December 8, 2010 – Spending on information technology will "remain restrained," next year, according to research firm Computer Economics. But technology executives "are also receiving the go-ahead to take risks with projects that promise long-term improvements" at their firms.

Operational spending will increase by 2 percent, at the median, according to the firm's "Outlook for IT Spending and Staffing in 2011." That means half of the 136 organizations surveyed in the last quarter of this year will increase spending more and half will grow spending at less than that rate or cut it. The 136 firms are in the U.S. and Canada.

The 2 percent gain comes after two years of no change at the median, accompanied by substantial budget cuts by one-fourth of organizations. But the forecast is modest in comparison to the three years leading up to the recession, Computer Economics said.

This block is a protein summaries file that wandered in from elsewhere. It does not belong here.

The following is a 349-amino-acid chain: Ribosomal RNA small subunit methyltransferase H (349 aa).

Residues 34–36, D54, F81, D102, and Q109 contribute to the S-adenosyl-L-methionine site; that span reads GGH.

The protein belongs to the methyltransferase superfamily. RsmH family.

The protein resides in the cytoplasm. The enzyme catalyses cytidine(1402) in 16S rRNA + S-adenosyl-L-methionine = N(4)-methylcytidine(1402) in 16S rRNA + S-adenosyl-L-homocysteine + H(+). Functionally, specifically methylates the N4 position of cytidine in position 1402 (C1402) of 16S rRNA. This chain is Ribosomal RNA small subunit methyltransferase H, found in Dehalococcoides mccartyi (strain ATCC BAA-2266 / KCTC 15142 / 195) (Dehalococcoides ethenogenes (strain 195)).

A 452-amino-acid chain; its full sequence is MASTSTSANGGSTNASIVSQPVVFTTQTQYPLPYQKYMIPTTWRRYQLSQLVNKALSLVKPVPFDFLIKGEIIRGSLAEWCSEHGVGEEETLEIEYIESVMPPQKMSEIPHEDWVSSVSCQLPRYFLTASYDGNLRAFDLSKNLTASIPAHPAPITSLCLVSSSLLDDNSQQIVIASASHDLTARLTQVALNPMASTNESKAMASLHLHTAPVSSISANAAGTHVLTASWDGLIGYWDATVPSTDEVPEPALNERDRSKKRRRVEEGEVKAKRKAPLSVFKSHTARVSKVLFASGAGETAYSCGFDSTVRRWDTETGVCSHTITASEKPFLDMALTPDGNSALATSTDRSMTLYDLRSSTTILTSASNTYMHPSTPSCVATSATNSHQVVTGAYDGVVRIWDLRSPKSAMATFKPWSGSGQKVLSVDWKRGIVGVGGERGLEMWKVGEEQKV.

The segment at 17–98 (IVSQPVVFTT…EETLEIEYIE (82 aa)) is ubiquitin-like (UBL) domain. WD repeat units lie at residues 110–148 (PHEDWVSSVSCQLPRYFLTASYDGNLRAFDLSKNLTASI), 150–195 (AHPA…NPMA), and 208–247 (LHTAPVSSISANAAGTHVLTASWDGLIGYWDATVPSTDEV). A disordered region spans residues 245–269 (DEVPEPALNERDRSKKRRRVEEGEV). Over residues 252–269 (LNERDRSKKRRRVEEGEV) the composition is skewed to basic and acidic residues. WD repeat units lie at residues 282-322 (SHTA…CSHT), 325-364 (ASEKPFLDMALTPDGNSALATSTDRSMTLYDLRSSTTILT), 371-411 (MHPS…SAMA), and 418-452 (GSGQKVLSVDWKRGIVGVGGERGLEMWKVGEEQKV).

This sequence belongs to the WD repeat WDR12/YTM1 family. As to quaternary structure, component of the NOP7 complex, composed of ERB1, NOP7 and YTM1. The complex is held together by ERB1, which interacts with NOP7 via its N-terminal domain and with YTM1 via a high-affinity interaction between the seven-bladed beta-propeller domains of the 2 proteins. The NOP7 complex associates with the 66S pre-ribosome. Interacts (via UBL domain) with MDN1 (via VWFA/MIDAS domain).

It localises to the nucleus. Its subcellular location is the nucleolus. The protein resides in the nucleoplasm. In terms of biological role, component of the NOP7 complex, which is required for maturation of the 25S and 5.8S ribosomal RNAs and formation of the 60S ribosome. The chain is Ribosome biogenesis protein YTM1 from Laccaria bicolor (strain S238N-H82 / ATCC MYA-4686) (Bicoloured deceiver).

The forecast for growth appears firm, the researcher said, based on actions taken by IT executives in the fourth quarter. IT organizations have been extending staff hours, adding temporary workers, and launching "major projects" that promise strong returns or benefits.

"After two years of flat budgets, any increase in IT spending is welcome news. I also like what I see in the growth in new project work and extended work hours" said Frank Scavo, President of Computer Economics. "At some point, hopefully by mid-year in 2011, these trends have to result in increased hiring for IT professionals."

Organizations are also beginning to spend money on equipment upgrades as they migrate to Windows 7 or improve network infrastructure, Computer Economics said.

This story originally appeared on Securities Technology Monitor.

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